European wind energy space continues to show magnificent growth
Wind power has gained significant momentum throughout Europe over the past year. In 2016, energy developers in Europe installed more wind turbines than any other form of power, beating out coal in terms of new installed capacity. Many European countries have begun showing favor for wind energy due to the vast potential it holds. These countries have access to strong wind currents that have, until recently, gone unused for the purpose of generating electrical power.
Wind capacity grows by 8% in 2016
Last year, European wind energy grew by 8%, reaching 153.7 gigawatts of capacity. Wind accounted for 16.7% of installed capacity throughout Europe. According to WindEurope, a trade group based in Europe, wind energy beat out coal to become the second largest potential source of electrical power. Gas-power remains the continent’s leader in installed energy capacity, but that may change in the coming years as wind energy continues to gain more support.
Focus on wind energy attracts more investments
Several countries have been showing support for wind energy in an effort to cut down on emissions. These countries are part of an international effort to become more environmentally friendly, but they also have their own interest in reducing emissions. A greater focus on clean power has attracted more investments into this sector. In 2016, investments in wind energy grew to a record $29.3 billion. The continued growth of wind and other forms of clean power has had an impact on the coal sector, as well. As wind continues to grow, coal is beginning to lose steam, with some coal facilities being decommissioned throughout Europe.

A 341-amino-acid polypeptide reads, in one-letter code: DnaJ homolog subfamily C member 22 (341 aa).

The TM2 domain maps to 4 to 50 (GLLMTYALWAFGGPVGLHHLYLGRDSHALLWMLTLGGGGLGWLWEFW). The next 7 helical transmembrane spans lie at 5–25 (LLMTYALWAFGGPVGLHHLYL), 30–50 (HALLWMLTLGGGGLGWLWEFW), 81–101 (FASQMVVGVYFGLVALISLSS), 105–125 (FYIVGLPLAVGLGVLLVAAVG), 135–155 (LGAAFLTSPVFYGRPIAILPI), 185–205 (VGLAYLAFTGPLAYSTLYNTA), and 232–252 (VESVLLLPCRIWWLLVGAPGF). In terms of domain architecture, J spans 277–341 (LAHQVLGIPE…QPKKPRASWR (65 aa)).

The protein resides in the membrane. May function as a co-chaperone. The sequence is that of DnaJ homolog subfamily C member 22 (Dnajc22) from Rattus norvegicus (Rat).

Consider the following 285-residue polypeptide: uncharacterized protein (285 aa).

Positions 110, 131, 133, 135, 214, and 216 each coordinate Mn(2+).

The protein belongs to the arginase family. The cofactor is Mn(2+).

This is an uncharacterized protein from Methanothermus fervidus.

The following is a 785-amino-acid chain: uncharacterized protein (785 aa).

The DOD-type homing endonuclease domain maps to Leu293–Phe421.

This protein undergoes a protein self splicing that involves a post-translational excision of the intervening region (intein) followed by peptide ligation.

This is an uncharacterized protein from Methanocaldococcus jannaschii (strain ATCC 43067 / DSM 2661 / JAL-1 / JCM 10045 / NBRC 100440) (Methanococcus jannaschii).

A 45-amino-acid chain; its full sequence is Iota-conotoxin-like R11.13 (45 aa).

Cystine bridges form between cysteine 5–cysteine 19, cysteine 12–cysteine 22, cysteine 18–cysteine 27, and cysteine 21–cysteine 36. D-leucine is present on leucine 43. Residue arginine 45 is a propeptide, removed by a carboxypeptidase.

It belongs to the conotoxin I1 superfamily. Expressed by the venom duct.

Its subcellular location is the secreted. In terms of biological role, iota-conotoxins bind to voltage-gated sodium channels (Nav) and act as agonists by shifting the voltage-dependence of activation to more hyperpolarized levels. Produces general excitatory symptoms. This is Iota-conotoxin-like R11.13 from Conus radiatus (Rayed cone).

Offshore wind power is gaining more attention
Europe is home to one of the fastest growing offshore wind energy markets in the world. Several coastal countries have begun to invest in offshore projects in order to harness the power of the strong wind currents that can be found at sea. Offshore wind energy is still in a state of infancy, but it shows a great deal of potential in terms of electricity production.